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Building Matters

Frost-Protected Shallow Foundations

What the building codes say about this cost-saving alternative to conventional concrete foundations

FPSF illustration by Dan Thornton, courtesy of Fine Homebuilding magazine.

One of the most popular foundation systems used in my Minnesota market (climate zone 6), and one I’ve been using for more than a decade, is the frost-protected shallow foundation (FPSF). In part, that’s because code requires footing depths of 5 ft.; and digging, constructing, and insulating footings and a foundation system that deep is time-consuming and expensive. A shallow-foundation system can be a substantial savings for a new build.

The International Residential Code (IRC) covers FPSFs in section R403.3. There is a lot of information specific to this type of foundation that differs from other systems. For instance, when using a FPSF, the average mean temperature of the building needs to be maintained at a minimum of 64°F (there are ways to design a frost-protected foundation for unheated and semi-heated building, but this article will concentrate on continually conditioned dwellings). There are also requirements for rigid insulation R-value derating and protection for buried insulation.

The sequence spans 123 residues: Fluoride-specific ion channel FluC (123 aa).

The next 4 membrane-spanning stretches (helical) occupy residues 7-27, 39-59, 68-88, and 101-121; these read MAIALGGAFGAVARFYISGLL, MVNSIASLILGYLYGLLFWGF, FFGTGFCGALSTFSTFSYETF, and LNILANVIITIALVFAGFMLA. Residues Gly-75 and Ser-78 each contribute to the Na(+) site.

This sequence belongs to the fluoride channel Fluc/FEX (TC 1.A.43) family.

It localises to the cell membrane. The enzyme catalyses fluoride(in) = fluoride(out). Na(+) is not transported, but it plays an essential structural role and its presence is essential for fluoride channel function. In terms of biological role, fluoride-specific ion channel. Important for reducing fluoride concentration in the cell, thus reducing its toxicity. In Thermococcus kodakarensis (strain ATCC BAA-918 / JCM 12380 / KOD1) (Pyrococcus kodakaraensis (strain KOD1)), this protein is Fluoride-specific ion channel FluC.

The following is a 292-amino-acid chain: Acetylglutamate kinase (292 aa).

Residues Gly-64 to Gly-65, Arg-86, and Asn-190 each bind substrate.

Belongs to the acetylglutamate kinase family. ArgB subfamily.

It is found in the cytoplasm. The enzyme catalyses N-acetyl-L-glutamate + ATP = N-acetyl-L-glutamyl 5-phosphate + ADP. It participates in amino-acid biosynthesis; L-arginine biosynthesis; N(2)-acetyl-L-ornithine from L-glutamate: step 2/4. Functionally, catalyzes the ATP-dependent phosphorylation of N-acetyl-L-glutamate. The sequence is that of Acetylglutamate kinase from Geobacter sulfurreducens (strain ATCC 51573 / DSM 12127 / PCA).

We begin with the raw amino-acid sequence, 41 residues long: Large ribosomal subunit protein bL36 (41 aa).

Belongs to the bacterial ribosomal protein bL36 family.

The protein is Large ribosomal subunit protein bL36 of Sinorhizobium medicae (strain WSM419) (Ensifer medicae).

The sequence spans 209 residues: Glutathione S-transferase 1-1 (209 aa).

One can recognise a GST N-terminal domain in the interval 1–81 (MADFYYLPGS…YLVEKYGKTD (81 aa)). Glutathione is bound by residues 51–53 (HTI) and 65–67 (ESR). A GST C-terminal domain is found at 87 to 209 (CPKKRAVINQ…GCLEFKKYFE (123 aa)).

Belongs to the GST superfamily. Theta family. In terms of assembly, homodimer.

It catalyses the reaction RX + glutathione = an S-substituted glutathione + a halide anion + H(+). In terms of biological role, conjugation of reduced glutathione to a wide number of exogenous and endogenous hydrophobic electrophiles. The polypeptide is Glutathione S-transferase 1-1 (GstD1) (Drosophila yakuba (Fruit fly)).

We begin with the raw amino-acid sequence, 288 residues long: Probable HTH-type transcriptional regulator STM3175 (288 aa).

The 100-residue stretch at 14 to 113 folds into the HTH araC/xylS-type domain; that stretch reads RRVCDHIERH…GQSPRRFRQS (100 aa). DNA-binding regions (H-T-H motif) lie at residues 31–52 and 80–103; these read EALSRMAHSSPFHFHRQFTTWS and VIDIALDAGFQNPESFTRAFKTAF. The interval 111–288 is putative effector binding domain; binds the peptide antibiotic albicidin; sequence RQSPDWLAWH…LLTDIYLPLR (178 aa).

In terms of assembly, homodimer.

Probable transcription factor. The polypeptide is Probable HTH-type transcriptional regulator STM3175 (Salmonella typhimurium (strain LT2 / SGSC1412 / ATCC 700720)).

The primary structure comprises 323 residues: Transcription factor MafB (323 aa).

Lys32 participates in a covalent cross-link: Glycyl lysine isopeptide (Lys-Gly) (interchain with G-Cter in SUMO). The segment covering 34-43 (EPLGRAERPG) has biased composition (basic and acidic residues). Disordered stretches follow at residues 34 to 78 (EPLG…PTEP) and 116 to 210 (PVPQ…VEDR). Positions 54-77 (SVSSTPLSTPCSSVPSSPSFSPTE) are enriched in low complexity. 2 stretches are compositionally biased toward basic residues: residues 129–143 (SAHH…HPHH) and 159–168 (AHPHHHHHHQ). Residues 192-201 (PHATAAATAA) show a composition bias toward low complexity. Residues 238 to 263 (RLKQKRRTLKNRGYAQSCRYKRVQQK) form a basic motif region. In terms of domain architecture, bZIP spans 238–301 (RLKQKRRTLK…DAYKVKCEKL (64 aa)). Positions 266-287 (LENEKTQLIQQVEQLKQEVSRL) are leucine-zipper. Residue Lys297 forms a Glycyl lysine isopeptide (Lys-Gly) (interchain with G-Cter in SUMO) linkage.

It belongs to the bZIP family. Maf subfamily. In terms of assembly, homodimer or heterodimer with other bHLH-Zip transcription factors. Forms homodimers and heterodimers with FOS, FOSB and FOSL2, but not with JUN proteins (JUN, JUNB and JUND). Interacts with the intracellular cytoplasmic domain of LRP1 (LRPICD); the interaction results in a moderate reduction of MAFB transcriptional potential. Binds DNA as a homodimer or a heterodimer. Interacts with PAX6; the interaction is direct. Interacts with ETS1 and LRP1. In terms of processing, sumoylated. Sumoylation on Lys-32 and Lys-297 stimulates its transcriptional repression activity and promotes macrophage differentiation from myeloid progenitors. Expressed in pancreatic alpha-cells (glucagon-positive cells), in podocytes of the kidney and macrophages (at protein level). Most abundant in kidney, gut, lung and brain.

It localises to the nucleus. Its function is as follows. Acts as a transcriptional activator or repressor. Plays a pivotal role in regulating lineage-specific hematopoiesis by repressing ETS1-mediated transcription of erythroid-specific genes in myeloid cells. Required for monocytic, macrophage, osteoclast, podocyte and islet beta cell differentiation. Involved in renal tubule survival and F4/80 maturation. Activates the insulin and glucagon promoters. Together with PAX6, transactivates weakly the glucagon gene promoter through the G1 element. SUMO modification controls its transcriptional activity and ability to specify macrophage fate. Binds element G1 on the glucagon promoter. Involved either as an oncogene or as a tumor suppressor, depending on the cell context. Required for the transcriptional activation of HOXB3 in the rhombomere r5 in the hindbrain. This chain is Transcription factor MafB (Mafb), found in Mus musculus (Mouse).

What is an FPSF?

A frost-protected shallow foundation system is typically a monolithic concrete pour, sometimes called a turned-down slab, where the footing and slab are constructed as one. Insulation is placed against the slab edge as well as a “wing” of insulation that extends out, away from the thickened edge, to prevent frost from driving under the slab during the winter months.